Dutch designer Daan Roosegaarde’s team -- who have conceptualized smart, interactive highways and parks that remove smog particles -- are turning their attention to bioluminescent jellies and bacteria. By merging their light producing compound with plants, the team envisions illuminating city streets with trees that glow at night.
The glow-in-the-dark plant concept has been around for a while. A University of Cambridge team modified genetic material from fireflies and the luminescent bacterium Vibrio fischeri to boost the production of light-yielding enzymes that can ultimately be inserted into genomes -- they called it BioBricks. A Kickstarter campaign for glowing plants using no electricity was funded just last year. And earlier this month, we read about algae street lamps that store energy produced through photosynthesis in the day to generate light at night. Clearly, interest is high.
"When a jellyfish is deep, deep underwater it creates its own light," Roosegaarde tells Dezeen. "It does not have a battery or a solar panel or an energy bill. It does it completely autonomously. What can we learn from that?"
That led him to Alexander Krichevsky of the State University of New York, Stony Brook. He founded tech company Bioglow to commercialize autonomously luminescent (or “autoluminescent”) plants based on research his team published in PLOS One in 2010. The luciferase enzyme catalyzes the light-emitting reactions in different organisms. Luminous bacterial light-emission is encoded by the lux operon. So the team generated two lines of common Nicotiana tabacum houseplants that carried the bacterial lux operon from Photobacterium leiognathi. As a result, the plants can produce luciferase and their substrates, luciferins. The company unveiled the Starlight Avatar glowing plant earlier this year.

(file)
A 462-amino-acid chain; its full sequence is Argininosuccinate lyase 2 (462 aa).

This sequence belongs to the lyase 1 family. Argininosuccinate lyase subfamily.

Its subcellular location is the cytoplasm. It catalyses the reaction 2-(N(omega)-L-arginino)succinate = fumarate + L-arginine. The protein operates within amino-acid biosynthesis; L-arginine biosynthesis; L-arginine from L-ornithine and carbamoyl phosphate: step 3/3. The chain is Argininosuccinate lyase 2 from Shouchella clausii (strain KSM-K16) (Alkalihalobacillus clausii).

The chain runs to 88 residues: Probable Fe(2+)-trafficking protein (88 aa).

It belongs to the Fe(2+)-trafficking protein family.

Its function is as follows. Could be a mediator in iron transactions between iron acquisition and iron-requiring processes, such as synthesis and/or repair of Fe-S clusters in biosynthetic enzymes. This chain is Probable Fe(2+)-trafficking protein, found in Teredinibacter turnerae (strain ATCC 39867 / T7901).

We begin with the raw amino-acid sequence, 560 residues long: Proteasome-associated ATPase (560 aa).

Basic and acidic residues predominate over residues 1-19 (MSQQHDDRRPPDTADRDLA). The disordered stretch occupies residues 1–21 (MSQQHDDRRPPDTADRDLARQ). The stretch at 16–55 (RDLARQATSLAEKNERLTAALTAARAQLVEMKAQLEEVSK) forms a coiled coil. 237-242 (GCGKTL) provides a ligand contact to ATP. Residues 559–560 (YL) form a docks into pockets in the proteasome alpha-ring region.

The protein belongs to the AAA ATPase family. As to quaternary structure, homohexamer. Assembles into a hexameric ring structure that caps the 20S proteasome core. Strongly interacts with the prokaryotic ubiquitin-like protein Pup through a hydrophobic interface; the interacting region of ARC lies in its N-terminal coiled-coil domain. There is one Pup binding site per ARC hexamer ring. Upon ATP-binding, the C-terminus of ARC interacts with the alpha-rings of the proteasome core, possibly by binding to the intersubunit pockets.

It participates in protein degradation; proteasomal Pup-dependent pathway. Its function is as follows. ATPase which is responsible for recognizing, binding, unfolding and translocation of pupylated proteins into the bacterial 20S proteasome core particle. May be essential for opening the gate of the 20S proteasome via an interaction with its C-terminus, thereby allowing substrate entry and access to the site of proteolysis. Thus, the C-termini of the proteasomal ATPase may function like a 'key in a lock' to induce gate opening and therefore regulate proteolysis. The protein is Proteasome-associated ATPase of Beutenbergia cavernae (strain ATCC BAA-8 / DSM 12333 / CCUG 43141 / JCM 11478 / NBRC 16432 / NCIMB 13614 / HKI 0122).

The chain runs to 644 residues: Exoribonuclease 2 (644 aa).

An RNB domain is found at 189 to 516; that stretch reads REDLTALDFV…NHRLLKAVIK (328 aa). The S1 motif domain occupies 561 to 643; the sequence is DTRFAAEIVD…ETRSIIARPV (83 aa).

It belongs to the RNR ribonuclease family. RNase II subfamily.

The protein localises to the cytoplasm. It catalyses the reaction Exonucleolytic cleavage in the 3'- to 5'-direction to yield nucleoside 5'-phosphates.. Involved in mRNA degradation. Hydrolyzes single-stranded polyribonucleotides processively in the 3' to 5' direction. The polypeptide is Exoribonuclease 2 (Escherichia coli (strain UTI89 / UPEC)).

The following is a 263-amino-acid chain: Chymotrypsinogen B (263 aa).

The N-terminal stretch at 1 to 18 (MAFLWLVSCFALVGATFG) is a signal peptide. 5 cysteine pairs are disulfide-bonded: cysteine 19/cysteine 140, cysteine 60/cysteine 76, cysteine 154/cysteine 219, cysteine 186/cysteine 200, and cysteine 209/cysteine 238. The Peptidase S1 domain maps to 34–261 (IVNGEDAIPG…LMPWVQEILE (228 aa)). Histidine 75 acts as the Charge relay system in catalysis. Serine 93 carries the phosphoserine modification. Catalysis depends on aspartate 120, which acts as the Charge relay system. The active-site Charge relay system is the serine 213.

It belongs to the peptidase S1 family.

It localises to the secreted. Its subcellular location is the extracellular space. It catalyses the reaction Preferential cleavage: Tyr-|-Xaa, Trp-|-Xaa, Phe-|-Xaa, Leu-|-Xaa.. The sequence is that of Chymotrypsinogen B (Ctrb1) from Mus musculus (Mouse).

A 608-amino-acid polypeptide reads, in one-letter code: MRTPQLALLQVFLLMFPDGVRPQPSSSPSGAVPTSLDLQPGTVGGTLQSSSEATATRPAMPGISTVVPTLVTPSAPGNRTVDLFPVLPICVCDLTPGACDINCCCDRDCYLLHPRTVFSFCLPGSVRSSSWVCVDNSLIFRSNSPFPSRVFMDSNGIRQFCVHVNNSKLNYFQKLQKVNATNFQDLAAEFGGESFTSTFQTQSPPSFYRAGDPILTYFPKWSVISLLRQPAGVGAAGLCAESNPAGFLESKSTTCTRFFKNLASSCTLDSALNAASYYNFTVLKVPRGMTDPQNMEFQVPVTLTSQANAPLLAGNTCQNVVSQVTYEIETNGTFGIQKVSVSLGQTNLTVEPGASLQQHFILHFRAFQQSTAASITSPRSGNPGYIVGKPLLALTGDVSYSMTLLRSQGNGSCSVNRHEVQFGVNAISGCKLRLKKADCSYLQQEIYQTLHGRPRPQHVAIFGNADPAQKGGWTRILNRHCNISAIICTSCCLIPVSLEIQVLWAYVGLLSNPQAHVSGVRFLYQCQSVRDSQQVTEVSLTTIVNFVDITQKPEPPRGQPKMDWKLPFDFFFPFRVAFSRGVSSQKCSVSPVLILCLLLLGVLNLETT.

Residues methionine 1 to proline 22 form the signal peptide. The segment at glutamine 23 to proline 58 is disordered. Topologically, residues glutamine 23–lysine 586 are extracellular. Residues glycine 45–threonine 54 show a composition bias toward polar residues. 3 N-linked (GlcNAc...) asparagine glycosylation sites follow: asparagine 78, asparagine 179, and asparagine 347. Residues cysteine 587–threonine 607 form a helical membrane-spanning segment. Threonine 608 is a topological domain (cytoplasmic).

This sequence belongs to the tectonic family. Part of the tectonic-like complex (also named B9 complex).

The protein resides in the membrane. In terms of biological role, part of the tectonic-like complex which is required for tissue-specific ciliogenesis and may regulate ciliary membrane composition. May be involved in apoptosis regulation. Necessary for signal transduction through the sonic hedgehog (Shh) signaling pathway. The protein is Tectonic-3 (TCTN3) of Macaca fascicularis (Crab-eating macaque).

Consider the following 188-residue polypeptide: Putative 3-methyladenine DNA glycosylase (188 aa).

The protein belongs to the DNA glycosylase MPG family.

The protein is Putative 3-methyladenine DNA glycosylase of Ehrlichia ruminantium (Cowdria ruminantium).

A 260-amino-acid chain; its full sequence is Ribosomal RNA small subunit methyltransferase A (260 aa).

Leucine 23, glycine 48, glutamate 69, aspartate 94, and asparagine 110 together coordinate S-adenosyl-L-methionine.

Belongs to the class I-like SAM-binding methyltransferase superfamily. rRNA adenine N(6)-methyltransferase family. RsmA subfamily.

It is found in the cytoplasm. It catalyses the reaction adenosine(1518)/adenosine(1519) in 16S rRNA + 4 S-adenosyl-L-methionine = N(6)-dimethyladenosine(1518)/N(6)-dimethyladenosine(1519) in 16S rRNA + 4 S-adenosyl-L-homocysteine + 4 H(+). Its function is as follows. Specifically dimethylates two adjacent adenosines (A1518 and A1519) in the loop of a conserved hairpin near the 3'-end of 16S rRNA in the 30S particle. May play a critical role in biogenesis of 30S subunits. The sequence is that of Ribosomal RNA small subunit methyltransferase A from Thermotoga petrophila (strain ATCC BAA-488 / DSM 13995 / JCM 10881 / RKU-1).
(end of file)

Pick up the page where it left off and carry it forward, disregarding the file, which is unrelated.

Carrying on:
Roosegaarde is collaborating with Krichevsky to use a collection of these plants for a large-scale installation designed to look like bioluminescent trees. "I mean, come on, it will be incredibly fascinating to have these energy-neutral but at the same time incredibly poetic landscapes,” he says. Here’s a video from Dezeen of Roosegaarde talking about biomimicry at SXSW in Austin:
Relatedly, Studio Roosegaarde is working on a project called Glowing Nature, which doesn’t involve genetic modifications. Using work with bioluminescent mushrooms, they hope to coat trees with a “biological paint” so they’ll glow at night. Trials for the paint will being this year.
Image: 2010 Krichevsky et al.
Video: Dezeen and MINI Frontiers